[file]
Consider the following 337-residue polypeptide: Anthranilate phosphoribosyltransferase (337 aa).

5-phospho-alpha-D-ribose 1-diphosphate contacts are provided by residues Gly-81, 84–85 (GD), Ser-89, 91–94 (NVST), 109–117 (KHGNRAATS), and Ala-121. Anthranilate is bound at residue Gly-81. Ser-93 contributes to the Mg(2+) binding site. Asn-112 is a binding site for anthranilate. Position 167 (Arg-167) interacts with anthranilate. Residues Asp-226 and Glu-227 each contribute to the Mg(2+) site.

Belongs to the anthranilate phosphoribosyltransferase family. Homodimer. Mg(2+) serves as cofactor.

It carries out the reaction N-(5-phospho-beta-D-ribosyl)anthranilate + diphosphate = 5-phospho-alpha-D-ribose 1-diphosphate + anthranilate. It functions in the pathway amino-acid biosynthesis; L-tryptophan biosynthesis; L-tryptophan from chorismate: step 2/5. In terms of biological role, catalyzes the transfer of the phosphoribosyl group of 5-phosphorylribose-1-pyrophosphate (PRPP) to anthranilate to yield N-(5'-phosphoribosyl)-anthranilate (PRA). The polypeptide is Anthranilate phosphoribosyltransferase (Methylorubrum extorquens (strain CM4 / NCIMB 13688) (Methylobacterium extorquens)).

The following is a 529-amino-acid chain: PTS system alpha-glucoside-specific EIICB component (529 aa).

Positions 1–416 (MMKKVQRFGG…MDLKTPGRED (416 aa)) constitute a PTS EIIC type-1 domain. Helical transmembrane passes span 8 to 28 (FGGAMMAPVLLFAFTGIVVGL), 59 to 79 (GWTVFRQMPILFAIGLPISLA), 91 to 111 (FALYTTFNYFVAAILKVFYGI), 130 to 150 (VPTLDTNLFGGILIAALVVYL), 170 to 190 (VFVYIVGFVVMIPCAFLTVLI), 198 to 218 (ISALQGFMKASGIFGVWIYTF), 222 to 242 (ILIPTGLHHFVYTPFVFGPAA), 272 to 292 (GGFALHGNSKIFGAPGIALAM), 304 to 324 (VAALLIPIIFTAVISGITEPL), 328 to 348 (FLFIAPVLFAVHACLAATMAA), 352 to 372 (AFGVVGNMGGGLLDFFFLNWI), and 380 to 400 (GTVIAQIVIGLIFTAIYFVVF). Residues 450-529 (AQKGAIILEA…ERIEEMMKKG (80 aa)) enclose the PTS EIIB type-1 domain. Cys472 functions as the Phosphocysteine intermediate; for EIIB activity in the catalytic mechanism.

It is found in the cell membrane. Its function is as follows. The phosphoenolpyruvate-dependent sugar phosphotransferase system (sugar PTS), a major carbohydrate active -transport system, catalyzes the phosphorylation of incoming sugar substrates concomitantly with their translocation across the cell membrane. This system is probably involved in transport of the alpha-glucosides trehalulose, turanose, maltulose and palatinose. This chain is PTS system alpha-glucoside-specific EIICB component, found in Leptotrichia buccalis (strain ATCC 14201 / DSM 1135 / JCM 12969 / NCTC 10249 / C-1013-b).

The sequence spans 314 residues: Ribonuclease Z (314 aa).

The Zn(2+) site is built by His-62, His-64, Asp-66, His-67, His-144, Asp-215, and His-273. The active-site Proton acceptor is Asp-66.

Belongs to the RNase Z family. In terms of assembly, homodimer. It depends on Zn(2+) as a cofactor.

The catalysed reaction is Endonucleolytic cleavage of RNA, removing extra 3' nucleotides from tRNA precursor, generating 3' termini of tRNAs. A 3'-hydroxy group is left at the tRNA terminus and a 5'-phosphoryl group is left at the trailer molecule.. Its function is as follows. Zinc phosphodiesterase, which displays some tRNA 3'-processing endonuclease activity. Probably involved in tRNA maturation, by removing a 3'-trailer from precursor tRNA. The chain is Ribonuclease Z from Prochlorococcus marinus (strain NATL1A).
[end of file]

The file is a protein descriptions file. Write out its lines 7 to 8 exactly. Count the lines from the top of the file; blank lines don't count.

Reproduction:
It is found in the cell membrane. Its function is as follows. The phosphoenolpyruvate-dependent sugar phosphotransferase system (sugar PTS), a major carbohydrate active -transport system, catalyzes the phosphorylation of incoming sugar substrates concomitantly with their translocation across the cell membrane. This system is probably involved in transport of the alpha-glucosides trehalulose, turanose, maltulose and palatinose. This chain is PTS system alpha-glucoside-specific EIICB component, found in Leptotrichia buccalis (strain ATCC 14201 / DSM 1135 / JCM 12969 / NCTC 10249 / C-1013-b).

The sequence spans 314 residues: Ribonuclease Z (314 aa).